In our example we decided not to export any functions to the callers; therefore, you always need to prefix the functions with the package name if used outside of this module:

use Book::Factorial;
$result = Book::Factorial::factorial_iterative_c(5);

We are almost done. Let's build the Makefile:

/home/stas/dev/fact/Book/Factorial> perl Makefile.PL
Checking if your kit is complete...
Looks good
Writing Makefile for Book::Factorial

Next we run make to compile the extension and get the module ready for testing:

/home/stas/dev/fact/Factorial> make

In addition to building the extension, make also renders the POD documentation in nroff format, which will be installed as a manpage when make install is run.

It's now time to test that the C extension was successfully linked and can be bootstrapped. h2xs has already created, which does this basic testing:

/home/stas/dev/fact/Book/Factorial> make test
PERL_DL_NONLAZY=1 /usr/bin/perl -Iblib/arch -Iblib/lib 
-I/usr/lib/perl5/5.6.1/i386-linux -I/usr/lib/perl5/5.6.1
ok 1

As we can see, the testing phase has passed without any problems. Is that all? Not really. We actually have to test that the functions are working as well, so we extend the test suite with an exhaustive set of tests.

In product-validation terminology this is sometimes known as comparing the results from the good and the bad machine, where the good machine is known to produce a correct result. In our case the good machine is either our head or a simple calculator. We know that:

4! =  = 24

So we know that if the function works correctly, for a given input of 4, the output should be 24. Of course, in some cases this test is not enough to tell a good function from a broken one. The function might work correctly for some inputs but misbehave for others. You may need to come up with more elaborate tests.

The testing procedure is based on printing the number of tests to be run in the BEGIN block and, for each test, printing either ok or not ok, followed by the number of the current test. Example 13-25 is a modified that exercises the bootstrapping (as provided by h2xs), plus two C functions and two Perl functions.

Example 13-25.

use Test;

BEGIN { plan tests => 5; }
use Book::Factorial;
ok 1; # module loaded OK

my $input = 4;
my $correct_result = 24; # the good machine: 4! = 24
my $result = 0;
my $s = 1;

# testing iterative C version
$result = Book::Factorial::factorial_iterative_c($input);
ok $result =  = $correct_result;

# testing recursive C version
$result = Book::Factorial::factorial_recursive_c($input);
ok $result =  = $correct_result;

# testing iterative Perl version
$result = Book::Factorial::factorial_iterative_perl($input);
ok $result =  = $correct_result;

# testing recursive Perl version
$result = Book::Factorial::factorial_recursive_perl($input);
ok $result =  = $correct_result;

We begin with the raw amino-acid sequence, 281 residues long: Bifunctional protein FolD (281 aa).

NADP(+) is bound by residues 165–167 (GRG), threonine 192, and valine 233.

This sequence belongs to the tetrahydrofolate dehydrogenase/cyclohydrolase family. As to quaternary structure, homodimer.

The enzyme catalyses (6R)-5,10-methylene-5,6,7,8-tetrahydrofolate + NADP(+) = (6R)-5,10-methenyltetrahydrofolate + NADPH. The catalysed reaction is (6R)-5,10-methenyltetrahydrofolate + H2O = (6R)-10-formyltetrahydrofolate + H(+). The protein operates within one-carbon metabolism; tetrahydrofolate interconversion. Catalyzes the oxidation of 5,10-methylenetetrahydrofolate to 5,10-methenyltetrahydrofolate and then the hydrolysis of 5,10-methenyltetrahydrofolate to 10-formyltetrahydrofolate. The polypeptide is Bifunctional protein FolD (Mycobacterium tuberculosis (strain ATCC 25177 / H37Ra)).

Note the magic BEGIN block, which ensures that the test reports failure if it failed to load the module.

Now we run the test again using our new

/home/stas/dev/fact/Book/Factorial> make test
PERL_DL_NONLAZY=1 /usr/bin/perl -Iblib/arch -Iblib/lib 
-I/usr/lib/perl5/5.6.1/i386-linux -I/usr/lib/perl5/5.6.1
ok 1
ok 2
ok 3
ok 4
ok 5

Fortunately all the tests have passed correctly. Now all we have to do is to install the module in our filesystem and start using it. You have to be root to install the module into the system-wide area:

/home/stas/dev/fact/Book/Factorial# su
/home/stas/dev/fact/Book/Factorial# make install
Installing /usr/lib/perl5/site_perl/5.6.1/i386-linux/auto/Book/Factorial/
Installing /usr/lib/perl5/site_perl/5.6.1/i386-linux/auto/Book/Factorial/
Installing /usr/lib/perl5/site_perl/5.6.1/i386-linux/Book/
Installing /usr/lib/perl5/man/man3/Book::Factorial.3

That's it. Neither very complicated nor very simple. We mentioned the XS macro language earlier but didn't actually use it—this is because the code was simple, and h2xs wrote the Factorial.xs file (shown in Example 13-26) for us based on the header file we provided (factorial.h).

Example 13-26. Factorial.xs

#include "EXTERN.h"
#include "perl.h"
#include "XSUB.h"

#include <factorial.h>

MODULE = Book::Factorial        PACKAGE = Book::Factorial

  int x

  int x

This file actually implements the real gluing specification. During the make phase it was macro-processed by the xsubppsubroutine into the C code version Factorial.c, which was then compiled into the Factorial.o object file and finally converted into the loadable object and installed in the architecture-dependent module library tree (/usr/lib/perl5/site_perl/5.6.1/i386-linux/auto/Book/Factorial on our machine).

When a more complicated C interface is used, the glue code might be much more involved and require knowledge of the XS language. XS is explained in the perlxs manpage. The following manpages might be useful too:

perlembed   Perl ways to embed Perl in your C or C++ application
perlapio    Perl internal I/O abstraction interface
perldebguts Perl debugging guts and tips
perlxs      Perl XS application programming interface
perlxstut   Perl XS tutorial
perlguts    Perl internal functions for those doing extensions
perlcall    Perl calling conventions from C
perlapi     Perl API listing (autogenerated)
perlintern  Perl internal functions (autogenerated)

The POD documentation format is explained in the perlpod manpage.

You may also want to read Advanced Perl Programming, by Sriram Srinivasan (O'Reilly), which covers XS and SWIG, and Extending and Embedding Perl, by Tim Jenness and Simon Cozens (Manning Publications).